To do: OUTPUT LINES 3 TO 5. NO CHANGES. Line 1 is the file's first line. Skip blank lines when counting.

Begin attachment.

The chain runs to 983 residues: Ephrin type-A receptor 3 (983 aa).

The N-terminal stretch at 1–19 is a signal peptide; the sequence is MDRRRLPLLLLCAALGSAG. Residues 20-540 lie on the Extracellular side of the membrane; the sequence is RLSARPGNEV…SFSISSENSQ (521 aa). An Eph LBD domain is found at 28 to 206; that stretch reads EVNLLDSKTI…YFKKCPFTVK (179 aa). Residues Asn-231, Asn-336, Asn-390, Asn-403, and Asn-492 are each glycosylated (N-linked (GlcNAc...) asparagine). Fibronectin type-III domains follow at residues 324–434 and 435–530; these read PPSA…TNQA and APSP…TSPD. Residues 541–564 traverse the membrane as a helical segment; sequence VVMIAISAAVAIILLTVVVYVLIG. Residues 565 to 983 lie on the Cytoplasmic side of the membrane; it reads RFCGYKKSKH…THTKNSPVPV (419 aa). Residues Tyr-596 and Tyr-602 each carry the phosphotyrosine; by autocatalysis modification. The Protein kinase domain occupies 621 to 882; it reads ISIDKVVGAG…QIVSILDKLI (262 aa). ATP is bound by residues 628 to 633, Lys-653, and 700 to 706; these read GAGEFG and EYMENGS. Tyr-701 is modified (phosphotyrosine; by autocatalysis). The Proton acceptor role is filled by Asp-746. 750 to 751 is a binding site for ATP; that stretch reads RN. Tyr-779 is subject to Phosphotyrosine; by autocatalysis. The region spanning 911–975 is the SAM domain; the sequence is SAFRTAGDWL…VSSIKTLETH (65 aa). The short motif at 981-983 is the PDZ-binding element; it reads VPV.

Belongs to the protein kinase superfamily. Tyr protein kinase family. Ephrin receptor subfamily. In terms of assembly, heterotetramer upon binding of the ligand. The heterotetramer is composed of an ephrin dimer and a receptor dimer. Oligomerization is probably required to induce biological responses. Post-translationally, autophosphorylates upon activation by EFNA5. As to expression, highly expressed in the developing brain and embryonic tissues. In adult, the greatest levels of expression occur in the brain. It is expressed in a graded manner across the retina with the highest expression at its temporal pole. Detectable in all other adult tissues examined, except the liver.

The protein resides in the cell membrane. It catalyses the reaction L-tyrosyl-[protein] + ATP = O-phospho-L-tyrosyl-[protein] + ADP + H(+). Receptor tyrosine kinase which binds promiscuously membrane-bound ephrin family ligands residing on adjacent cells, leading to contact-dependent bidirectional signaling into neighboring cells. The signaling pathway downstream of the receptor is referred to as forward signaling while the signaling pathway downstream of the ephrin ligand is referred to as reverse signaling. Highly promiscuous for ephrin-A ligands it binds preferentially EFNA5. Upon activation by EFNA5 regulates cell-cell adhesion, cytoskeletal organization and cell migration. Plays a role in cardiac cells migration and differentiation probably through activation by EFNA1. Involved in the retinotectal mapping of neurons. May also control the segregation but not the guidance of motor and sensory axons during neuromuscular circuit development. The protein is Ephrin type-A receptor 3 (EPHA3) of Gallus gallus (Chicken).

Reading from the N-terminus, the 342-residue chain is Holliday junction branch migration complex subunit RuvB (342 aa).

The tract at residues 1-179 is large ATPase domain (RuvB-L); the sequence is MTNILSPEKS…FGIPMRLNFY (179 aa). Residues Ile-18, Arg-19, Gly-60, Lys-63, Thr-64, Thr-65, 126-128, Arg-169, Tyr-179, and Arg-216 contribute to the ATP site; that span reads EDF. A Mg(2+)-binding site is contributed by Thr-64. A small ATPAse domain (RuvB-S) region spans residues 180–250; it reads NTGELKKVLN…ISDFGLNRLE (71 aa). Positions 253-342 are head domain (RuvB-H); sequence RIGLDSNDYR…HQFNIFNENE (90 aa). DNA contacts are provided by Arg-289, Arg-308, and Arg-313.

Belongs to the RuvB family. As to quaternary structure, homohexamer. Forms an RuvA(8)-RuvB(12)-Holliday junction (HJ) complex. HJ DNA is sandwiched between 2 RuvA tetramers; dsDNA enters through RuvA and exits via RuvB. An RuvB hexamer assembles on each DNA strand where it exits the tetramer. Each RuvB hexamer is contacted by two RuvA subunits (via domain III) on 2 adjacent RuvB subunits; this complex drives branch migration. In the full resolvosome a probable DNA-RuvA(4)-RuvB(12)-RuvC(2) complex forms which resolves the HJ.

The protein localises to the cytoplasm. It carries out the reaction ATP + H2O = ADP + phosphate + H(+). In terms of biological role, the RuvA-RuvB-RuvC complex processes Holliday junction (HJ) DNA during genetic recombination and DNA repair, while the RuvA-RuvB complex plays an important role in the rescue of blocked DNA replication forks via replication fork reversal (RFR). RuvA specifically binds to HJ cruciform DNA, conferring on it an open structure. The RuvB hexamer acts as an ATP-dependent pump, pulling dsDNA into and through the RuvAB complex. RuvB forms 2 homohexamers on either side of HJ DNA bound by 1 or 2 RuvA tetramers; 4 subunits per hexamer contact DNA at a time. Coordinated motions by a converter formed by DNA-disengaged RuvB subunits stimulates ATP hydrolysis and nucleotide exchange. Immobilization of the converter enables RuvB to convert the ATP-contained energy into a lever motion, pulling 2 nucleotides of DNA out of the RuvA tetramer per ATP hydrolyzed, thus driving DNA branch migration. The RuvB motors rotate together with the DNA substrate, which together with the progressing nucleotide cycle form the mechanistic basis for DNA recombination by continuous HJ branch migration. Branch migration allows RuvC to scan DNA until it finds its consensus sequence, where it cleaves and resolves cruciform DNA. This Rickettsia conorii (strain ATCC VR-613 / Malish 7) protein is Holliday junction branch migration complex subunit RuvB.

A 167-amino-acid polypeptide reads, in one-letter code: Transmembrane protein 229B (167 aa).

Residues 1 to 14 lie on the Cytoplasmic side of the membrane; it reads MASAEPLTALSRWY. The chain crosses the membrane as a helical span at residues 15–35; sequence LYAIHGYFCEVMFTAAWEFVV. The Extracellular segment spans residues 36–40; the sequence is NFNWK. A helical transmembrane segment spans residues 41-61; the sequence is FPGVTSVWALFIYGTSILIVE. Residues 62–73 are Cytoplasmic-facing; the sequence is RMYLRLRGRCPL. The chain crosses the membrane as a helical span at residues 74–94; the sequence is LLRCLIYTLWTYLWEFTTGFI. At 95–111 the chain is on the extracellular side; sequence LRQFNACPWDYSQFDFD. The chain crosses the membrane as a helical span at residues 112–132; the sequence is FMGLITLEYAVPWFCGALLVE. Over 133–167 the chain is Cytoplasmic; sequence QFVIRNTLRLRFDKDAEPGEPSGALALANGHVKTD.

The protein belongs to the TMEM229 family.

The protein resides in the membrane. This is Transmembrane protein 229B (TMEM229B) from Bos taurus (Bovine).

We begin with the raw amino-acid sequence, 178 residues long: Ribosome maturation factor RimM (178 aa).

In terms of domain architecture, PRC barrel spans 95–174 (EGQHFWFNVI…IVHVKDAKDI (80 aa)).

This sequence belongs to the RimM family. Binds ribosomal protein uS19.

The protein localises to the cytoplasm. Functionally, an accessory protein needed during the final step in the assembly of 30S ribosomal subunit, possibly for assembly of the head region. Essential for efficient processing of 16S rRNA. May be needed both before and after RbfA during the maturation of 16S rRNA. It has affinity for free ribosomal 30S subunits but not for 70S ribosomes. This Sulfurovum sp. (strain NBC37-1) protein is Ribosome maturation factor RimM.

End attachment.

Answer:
Belongs to the protein kinase superfamily. Tyr protein kinase family. Ephrin receptor subfamily. In terms of assembly, heterotetramer upon binding of the ligand. The heterotetramer is composed of an ephrin dimer and a receptor dimer. Oligomerization is probably required to induce biological responses. Post-translationally, autophosphorylates upon activation by EFNA5. As to expression, highly expressed in the developing brain and embryonic tissues. In adult, the greatest levels of expression occur in the brain. It is expressed in a graded manner across the retina with the highest expression at its temporal pole. Detectable in all other adult tissues examined, except the liver.

The protein resides in the cell membrane. It catalyses the reaction L-tyrosyl-[protein] + ATP = O-phospho-L-tyrosyl-[protein] + ADP + H(+). Receptor tyrosine kinase which binds promiscuously membrane-bound ephrin family ligands residing on adjacent cells, leading to contact-dependent bidirectional signaling into neighboring cells. The signaling pathway downstream of the receptor is referred to as forward signaling while the signaling pathway downstream of the ephrin ligand is referred to as reverse signaling. Highly promiscuous for ephrin-A ligands it binds preferentially EFNA5. Upon activation by EFNA5 regulates cell-cell adhesion, cytoskeletal organization and cell migration. Plays a role in cardiac cells migration and differentiation probably through activation by EFNA1. Involved in the retinotectal mapping of neurons. May also control the segregation but not the guidance of motor and sensory axons during neuromuscular circuit development. The protein is Ephrin type-A receptor 3 (EPHA3) of Gallus gallus (Chicken).

Reading from the N-terminus, the 342-residue chain is Holliday junction branch migration complex subunit RuvB (342 aa).